Beth Israel Lahey Health becomes official
Two major Massachusetts health systems have finalized their merger to become Beth Israel Lahey Health (BILH). Boston based-Beth Israel Deaconess Medical Center and Burlington-based Lahey Health formed the new system, which has 13 hospitals, 800 primary care doctors, 3,500 specialists, 35,000 employees and serves 1.3 million patients in eastern Massachusetts.
The new system includes four academic and teaching hospitals, eight community hospitals, specialty hospitals for orthopedics and behavioral health and ambulatory and urgent care centers.
The Massachusetts Health Policy Commission has warned that the creation of BILH, which becomes the second-biggest system in the commonwealth, will lead to higher prices. The state's attorney general ultimately approved the merger in November with conditions, including price controls, investments in safety net hospitals, required Medicaid participation and improved access to mental health and substance use disorder treatment.
The new, larger BILH gives more competition to Partners HealthCare, which is the state's largest health system. Partners, which includes Mass General Hospital and Brigham & Women's Hospital, is also involved in merger activity. The health system is close to a deal to purchase Providence, Rhode Island-based Care New England.
Kevin Tabb, president and CEO of Beth Israel Lahey Health, said the merger is a step toward providing patients with access to high-quality, affordable care. "Through local and system partnerships, as well as the enthusiasm and talent of all our employees and providers, we will invest in and strengthen community-based care, informed by innovation and discovery," Tabb said.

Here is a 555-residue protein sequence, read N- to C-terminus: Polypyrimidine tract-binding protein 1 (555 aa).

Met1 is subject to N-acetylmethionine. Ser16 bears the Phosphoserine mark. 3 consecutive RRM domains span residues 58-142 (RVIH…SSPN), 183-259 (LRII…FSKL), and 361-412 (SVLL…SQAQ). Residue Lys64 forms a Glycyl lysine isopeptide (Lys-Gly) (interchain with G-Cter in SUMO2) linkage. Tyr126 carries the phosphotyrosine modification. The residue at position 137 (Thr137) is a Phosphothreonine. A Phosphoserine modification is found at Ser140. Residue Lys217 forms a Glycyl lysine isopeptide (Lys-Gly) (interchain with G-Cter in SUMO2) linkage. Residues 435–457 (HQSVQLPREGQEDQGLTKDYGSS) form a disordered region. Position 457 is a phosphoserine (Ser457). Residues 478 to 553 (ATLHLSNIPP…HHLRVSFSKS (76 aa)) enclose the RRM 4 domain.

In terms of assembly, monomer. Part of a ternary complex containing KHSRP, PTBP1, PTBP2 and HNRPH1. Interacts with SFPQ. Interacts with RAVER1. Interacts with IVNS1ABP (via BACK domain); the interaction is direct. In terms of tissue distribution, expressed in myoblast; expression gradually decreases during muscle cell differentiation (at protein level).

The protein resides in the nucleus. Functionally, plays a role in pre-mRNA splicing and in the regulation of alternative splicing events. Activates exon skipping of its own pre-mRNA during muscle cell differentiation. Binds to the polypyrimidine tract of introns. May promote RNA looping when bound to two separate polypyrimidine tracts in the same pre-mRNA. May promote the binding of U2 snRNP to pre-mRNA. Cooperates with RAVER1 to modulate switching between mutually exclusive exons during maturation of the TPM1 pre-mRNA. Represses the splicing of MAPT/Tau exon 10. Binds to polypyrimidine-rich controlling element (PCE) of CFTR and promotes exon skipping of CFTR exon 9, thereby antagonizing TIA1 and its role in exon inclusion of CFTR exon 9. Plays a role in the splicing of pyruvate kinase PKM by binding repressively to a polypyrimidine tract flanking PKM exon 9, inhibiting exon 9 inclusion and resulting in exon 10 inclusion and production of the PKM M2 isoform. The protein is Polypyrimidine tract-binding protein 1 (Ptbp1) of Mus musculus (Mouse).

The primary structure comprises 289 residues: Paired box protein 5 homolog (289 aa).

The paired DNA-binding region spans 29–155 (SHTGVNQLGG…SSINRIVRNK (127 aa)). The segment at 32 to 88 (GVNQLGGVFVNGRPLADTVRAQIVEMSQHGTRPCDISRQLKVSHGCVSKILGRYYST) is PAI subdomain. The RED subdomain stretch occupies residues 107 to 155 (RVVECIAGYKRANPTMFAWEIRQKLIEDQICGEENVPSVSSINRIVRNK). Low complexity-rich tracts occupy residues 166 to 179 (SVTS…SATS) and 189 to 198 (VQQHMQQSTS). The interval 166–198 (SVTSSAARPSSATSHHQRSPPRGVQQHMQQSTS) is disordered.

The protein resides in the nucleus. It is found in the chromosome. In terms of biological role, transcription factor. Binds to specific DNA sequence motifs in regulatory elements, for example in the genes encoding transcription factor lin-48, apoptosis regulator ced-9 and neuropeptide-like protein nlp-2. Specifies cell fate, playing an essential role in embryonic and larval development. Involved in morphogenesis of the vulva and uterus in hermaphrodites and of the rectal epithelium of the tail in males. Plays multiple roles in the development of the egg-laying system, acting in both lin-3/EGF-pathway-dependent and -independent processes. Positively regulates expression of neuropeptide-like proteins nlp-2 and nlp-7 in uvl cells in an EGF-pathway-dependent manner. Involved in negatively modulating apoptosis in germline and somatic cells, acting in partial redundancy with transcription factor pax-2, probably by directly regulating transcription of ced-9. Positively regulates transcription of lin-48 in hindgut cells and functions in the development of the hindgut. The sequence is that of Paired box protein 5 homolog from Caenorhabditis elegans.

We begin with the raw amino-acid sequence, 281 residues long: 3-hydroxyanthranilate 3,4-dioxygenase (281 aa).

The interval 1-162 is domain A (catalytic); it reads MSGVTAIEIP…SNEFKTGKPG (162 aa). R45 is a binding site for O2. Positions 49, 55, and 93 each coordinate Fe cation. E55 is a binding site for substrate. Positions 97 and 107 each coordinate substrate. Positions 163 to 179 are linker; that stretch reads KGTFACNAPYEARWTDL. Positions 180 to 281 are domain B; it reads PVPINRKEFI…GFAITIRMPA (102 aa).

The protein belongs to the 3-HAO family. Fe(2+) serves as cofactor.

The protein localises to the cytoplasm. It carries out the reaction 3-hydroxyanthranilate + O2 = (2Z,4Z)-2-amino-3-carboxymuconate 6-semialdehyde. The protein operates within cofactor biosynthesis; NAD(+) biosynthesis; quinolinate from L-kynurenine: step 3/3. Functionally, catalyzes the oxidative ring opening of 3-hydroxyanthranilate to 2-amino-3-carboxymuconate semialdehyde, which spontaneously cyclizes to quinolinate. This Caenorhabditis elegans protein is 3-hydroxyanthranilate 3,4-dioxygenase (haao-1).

BILH is the latest health system merger and one that involves two major health companies joining forces. Kaufman Hall said in a report earlier this year that the average size in revenue of sellers was $409 million in 2018. That was about 14% higher than a decade ago. The activity includes seven transactions that involved sellers with net revenues of at least $1 billion.
Rather than buy other systems to merely grow a system's footprint, though, Kaufman Hall said health systems have become wiser with their purchases. Now, health systems think more strategically when seeking M&A possibilities rather than growing opportunistically. As an example of the trend, Kaufman Hall said there were fewer deals in 2018 involving financially distressed sellers.
However, the Center for American Progress charged that provider consolidation isn't lowering costs or improving care coordination, which are common arguments in favor of M&A activity. Instead, healthcare M&A is in some cases leading to higher healthcare costs and reduced competition.